Dr Debbie Reese
On 25 January, near the end of the livestream of the 2021 Youth Media Awards, Kirby McCurtis, President of the Association for Library Service to Children said:
The winner of this year’s Randolph Caldecott Medal for outstanding illustration of a children’s book is ‘We Are Water Protectors’, illustrated by Michaela Goade, written by Carole Lindstrom, and published by Roaring Book Press, a division of Holtzbrinck Publishing Holdings.
Across social media, there was a joyful chorus as Native people learned the news. In 2017 Goade did the illustrations for Shanyaak’utlaax: Salmon Boy, a traditional Tlingit story edited by Johnny Marks, Hans Chester, David Katzeek, Nora Dauenhauer and Richard Dauenhauer. That book won the American Indian Library Association’s Youth Literature Award in the Picture Book category in 2018.
With the Caldecott news, Native reporters for Native news media jumped on the story. The Central Council of Tlingit and Haida Indian Tribes of Alaska tweeted:
Congratulations to tribal citizen Michaela Goade for becoming the first Native American to win the Randolph Caldecott Medal.
In October of 2019 I saw a galley for We Are Water Protectors. Written by Carole Lindstrom (Turtle Mountain Chippewa) and illustrated by Michaela Goade (Tlingit, member of the Kiks.ådi Clan), I thought that Goade’s art was stunning. I was certain it would be a strong contender for the 2021 Caldecott Medal.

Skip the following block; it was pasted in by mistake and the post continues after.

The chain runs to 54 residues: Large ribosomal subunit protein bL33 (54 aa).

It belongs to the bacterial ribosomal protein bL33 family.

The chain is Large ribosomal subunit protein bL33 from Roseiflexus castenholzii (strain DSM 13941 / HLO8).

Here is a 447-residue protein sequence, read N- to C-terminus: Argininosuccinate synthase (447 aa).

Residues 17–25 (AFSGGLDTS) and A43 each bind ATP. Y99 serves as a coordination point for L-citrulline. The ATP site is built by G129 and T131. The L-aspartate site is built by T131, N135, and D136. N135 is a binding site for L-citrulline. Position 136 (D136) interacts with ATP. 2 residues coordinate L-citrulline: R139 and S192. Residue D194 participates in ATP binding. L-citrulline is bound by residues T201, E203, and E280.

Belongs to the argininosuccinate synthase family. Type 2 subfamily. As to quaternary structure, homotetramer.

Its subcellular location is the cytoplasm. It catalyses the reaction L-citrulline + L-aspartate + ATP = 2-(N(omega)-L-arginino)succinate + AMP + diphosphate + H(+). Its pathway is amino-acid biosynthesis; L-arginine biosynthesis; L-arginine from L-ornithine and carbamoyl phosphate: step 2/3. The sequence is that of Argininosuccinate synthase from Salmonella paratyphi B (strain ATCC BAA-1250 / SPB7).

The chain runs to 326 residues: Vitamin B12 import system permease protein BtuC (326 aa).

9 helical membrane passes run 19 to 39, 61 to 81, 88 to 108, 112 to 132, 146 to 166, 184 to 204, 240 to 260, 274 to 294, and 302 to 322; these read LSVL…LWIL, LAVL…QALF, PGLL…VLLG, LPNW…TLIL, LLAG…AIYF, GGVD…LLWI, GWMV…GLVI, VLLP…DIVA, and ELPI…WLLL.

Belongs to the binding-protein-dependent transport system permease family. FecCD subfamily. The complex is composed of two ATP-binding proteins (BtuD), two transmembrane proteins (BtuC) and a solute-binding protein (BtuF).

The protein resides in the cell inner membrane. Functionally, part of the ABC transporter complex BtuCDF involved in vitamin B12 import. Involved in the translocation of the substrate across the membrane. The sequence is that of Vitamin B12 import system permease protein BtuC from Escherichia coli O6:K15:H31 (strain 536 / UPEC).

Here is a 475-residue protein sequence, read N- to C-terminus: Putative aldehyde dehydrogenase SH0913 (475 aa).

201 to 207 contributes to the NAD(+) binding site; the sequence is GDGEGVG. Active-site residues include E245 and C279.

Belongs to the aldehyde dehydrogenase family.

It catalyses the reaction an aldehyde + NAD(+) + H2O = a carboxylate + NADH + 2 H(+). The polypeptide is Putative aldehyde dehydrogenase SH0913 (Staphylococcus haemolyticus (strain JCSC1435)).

I was – and am – a voice in that chorus but I am also a scholar of children’s literature. I knew she was the first ever Native woman to win the award. And while I celebrated with Native people across what some tribal peoples call Turtle Island (the North American continent), I was also aware of a sense of injustice that – with this brief essay – I hope to describe.
Every non-Native writer, illustrator, editor and publisher that is living and working on the continent known as North America is on land that is, or once was, Indigenous land. Though people think we were primitive and that we no longer exist, the fact is our ancestors met invasions of homelands with resistance and then, diplomacy. They are the reason Native people are here, today. Their fight for our status as sovereign nations is why the Central Council of Tlingit and Haida Indian Tribes of Alaska used the words ‘tribal citizen’.
For thousands of years, Native people have created art. Museums around the world have items in them that were taken from us and today, leaders of Native Nations have been working hard to get those items returned. My point: we’ve been creating desirable art for a very long time. And yet, a Native artist has never won the Newbery.